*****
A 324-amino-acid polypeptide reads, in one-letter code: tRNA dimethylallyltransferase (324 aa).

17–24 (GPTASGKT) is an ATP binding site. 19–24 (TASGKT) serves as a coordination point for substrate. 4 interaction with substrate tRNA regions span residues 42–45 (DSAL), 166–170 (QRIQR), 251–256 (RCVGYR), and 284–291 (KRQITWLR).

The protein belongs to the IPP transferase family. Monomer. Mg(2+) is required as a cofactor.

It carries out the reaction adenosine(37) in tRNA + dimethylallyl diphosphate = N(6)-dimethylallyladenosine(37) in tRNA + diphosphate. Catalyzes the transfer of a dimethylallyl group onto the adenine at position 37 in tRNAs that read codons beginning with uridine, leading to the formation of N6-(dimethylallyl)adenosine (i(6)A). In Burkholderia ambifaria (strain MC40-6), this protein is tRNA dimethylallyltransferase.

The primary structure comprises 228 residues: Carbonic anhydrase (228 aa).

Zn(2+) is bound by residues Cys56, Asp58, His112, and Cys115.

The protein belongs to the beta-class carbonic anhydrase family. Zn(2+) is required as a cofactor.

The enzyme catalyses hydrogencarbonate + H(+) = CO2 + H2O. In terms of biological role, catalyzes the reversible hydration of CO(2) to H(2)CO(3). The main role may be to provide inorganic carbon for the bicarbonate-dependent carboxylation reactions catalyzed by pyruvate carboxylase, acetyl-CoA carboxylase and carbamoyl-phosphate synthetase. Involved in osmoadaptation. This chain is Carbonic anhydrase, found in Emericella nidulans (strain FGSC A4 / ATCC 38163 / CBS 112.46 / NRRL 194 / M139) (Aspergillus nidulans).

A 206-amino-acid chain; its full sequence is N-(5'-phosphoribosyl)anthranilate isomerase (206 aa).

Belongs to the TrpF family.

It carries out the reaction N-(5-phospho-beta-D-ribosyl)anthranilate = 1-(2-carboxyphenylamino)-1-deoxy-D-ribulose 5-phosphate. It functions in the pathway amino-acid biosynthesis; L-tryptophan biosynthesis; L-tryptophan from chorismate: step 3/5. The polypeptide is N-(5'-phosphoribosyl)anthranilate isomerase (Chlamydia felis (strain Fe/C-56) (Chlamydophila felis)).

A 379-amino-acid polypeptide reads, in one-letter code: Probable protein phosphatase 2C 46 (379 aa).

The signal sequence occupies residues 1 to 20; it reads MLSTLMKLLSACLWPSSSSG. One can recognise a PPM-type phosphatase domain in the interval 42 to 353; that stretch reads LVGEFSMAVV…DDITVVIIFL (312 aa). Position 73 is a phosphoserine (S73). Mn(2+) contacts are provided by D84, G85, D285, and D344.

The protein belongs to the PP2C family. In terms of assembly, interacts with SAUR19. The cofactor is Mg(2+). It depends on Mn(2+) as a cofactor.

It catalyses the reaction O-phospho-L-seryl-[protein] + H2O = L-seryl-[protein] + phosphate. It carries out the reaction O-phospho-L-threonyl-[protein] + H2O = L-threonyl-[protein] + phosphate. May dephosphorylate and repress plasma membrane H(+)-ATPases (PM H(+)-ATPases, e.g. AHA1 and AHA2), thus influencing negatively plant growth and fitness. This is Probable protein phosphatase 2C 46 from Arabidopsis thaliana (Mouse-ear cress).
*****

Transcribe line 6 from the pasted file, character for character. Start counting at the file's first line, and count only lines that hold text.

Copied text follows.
Zn(2+) is bound by residues Cys56, Asp58, His112, and Cys115.